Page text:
Defy­ing con­ven­tion­al notions of what an album can be, mul­tidiscip­lin­ary artist Apex Zero pushes these bound­ar­ies by cre­at­ing a liv­ing, visu­al album, Drum­mer War­ri­or Storyteller.

Part One (Film)  / (Music)  

Part Two (Film)  / (Music)

The album strives to embody Nigeri­an author Chinua Achebe’s per­cep­tion of storytelling; the Drum­mer calls the people, the War­ri­or fights the war, the Storyteller recounts the events, cre­at­ing his­tory, form­ing memory and giv­ing mean­ing to the sur­viv­al of those who endure. 

Cen­ter­ing Afric­an Carib­bean per­spect­ives, the album explores per­son­al exper­i­ences of oppres­sion and lib­er­a­tion of dia­spor­ic, migrant and mar­gin­al­ised people in Lon­don and bey­ond through music, film, dance, pho­to­graphy, paint­ing, metal­work, cos­tume design, immers­ive exper­i­ences and live per­form­ance.

Stretch­ing cre­at­ive hori­zons, in its fullest form the album is installed as an immers­ive exhib­i­tion and theatre pro­duc­tion, unique to the ven­ue that is hous­ing it. The liv­ing, grow­ing pro­ject engages audi­ences through mul­tiple medi­ums, invit­ing them into the uni­verse of the album, wheth­er that is listen­ing and watch­ing alone or attend­ing and con­trib­ut­ing to one of the install­a­tions. To date, the install­a­tions have ranged from intim­ate film screen­ings to full scale immers­ive pro­duc­tions.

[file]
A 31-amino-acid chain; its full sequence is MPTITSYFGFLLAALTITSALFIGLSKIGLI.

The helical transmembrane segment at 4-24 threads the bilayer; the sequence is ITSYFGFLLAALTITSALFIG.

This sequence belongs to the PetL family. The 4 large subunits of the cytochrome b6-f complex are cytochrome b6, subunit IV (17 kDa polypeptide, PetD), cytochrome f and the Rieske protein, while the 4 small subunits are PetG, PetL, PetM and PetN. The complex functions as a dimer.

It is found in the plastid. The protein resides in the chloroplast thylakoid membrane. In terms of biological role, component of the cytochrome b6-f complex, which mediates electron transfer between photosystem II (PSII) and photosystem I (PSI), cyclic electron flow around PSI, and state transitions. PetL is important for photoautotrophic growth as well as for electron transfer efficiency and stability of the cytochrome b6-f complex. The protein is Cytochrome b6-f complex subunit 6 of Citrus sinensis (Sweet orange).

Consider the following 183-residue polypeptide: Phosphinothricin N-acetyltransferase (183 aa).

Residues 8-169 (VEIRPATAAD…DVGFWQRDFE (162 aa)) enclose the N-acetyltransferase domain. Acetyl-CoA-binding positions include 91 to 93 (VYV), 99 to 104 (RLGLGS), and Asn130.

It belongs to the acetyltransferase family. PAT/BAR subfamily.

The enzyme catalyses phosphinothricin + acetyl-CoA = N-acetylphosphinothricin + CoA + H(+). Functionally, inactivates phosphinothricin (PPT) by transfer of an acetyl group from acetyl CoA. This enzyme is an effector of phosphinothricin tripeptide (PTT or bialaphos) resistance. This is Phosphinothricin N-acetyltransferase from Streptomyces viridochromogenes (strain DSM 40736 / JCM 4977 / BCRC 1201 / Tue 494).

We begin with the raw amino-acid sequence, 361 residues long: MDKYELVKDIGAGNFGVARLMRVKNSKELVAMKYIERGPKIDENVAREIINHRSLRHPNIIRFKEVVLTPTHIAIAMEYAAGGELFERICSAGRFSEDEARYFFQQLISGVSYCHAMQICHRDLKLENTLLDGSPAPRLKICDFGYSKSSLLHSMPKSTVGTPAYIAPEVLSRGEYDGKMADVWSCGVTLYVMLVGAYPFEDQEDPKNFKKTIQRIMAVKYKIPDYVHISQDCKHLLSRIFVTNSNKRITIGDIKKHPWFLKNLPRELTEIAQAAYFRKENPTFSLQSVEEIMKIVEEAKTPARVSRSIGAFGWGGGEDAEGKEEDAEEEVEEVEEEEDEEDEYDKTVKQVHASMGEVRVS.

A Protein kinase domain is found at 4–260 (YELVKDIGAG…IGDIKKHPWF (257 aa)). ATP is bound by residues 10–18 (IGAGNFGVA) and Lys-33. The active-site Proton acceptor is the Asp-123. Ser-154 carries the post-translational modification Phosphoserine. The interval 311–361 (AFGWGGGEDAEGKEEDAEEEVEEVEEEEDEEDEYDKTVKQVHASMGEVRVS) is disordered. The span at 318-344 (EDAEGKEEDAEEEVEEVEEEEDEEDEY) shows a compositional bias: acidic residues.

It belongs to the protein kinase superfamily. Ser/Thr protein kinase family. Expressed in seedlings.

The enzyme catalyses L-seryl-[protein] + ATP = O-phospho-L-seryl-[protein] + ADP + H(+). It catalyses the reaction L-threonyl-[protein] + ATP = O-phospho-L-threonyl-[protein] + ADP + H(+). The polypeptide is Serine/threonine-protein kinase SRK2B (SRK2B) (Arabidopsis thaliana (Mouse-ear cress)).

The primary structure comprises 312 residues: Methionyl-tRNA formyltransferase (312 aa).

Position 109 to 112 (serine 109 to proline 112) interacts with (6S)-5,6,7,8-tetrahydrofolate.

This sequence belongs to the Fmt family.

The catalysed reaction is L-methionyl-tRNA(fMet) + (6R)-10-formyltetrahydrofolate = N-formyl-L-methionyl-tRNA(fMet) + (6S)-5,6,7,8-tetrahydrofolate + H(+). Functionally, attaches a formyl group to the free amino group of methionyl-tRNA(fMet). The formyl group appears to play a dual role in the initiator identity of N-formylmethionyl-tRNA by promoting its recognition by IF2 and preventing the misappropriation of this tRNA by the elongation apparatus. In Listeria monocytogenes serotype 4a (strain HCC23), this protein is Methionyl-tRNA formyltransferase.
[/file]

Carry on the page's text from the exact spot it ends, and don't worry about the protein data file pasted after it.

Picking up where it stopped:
Fol­low­ing a second Art’s Coun­cil Eng­land pro­ject grant, Drum­mer War­ri­or Storyteller was premiered in its most com­plete form to date on Oct 29th 2022. The album was brought to life at Rich Mix, East Lon­don as part of Leg­acy 101: Spir­it of the Vil­lage Fest­iv­al 2022, cel­eb­rat­ing the leg­acy of Black Excel­lence emer­ging from the cre­at­ive renais­sance move­ment Vil­lage 101. The liv­ing album was presen­ted as an enga­ging install­a­tion exhib­i­tion and immers­ive theatre show as seen here.

Leg­acy 101 Fest­iv­al also returns this Octo­ber, with events spread across Lon­don through­out the month.

The event at Rich Mix took place over two ses­sions, the first from 13.00 — 17.00 was cur­ated by Dr. Kyung Hwa Shon, Kyung­min Son and Dr. Ekua McMor­ris. All the cur­rent iter­a­tions of the album were on dis­play and the second short film was screened for the first time. The artists and cur­at­ors facil­it­ated an open dis­cus­sion on the pro­cesses and themes, with input from the audi­ence.